Why such narratives are in demand by the general public is more mysterious. It could be that ordinary people find the surreal perplexity of the Internet—the stuff of WikiLeaks, Anonymous, Stuxnet, “Twitter revolutions”—so maddeningly complex and labyrinthine that they are ready to settle for whatever theory or pseudo-theory or theoretical uplift seems to make sense of the puzzling new situation. And what better way to make sense of it all than to claim that the source of their perplexity is in fact a part of some inexorable historical process that has been unfolding for centuries? Most Internet intellectuals simply choose a random point in the distant past—the honor almost invariably goes to the invention of the printing press—and proceed to draw a straight line from Gutenberg to Zuckerberg, as if the Counter-Reformation, the Thirty Years’ War, the Reign of Terror, two world wars—and everything else—never happened.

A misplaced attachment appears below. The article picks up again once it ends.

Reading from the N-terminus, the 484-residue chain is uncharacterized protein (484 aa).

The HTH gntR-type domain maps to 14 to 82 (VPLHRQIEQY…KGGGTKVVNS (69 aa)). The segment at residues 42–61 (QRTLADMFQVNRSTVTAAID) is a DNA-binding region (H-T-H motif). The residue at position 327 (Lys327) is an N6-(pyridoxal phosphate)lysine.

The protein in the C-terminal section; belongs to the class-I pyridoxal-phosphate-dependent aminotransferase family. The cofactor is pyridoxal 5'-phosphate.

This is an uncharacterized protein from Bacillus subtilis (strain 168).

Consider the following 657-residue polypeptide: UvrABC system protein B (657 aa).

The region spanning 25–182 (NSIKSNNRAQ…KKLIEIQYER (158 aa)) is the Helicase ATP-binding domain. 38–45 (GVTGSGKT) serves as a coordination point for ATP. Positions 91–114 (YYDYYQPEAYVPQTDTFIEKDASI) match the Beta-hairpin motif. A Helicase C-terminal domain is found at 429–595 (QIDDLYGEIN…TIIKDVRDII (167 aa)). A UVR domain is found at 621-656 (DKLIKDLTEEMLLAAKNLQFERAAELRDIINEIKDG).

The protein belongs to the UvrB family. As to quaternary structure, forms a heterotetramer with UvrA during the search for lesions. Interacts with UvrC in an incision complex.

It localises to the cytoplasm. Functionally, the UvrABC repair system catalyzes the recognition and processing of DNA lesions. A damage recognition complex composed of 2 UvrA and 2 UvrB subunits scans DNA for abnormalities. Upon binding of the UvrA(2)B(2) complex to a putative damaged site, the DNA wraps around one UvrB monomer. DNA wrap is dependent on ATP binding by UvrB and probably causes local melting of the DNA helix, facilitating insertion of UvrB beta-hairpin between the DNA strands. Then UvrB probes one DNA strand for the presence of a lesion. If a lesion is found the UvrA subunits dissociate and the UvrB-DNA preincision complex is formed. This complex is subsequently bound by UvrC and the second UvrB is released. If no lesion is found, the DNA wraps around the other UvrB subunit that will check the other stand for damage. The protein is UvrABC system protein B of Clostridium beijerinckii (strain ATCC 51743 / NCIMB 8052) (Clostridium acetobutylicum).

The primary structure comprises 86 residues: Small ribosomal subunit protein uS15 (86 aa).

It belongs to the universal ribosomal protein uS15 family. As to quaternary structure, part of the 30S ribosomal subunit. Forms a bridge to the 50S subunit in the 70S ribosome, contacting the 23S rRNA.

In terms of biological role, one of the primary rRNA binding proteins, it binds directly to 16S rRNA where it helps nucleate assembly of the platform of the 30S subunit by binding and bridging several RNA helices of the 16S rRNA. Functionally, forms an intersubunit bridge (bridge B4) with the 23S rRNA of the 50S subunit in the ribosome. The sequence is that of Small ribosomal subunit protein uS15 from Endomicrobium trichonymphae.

The ubiquitous references to Gutenberg are designed to lend some historical gravitas to wildly ahistorical notions. The failure of Internet intellectuals actually to grapple with the intervening centuries of momentous technological, social, and cultural development is glaring. For all their grandiosity about technology as the key to all of life’s riddles, they cannot see further than their iPads. And even their iPad is of interest to them only as a “platform”—another buzzword of the incurious—and not as an artifact that is assembled in dubious conditions somewhere in East Asian workshops so as to produce cultic devotion in its more fortunate owners. This lack of elementary intellectual curiosity is the defining feature of the Internet intellectual. History, after all, is about details, but no Internet intellectual wants to be accused of thinking small. And so they think big—sloppily, ignorantly, pretentiously, and without the slightest appreciation of the difference between critical thought and market propaganda.
Evgeny Morozov, going easy on Jeff Jarvis.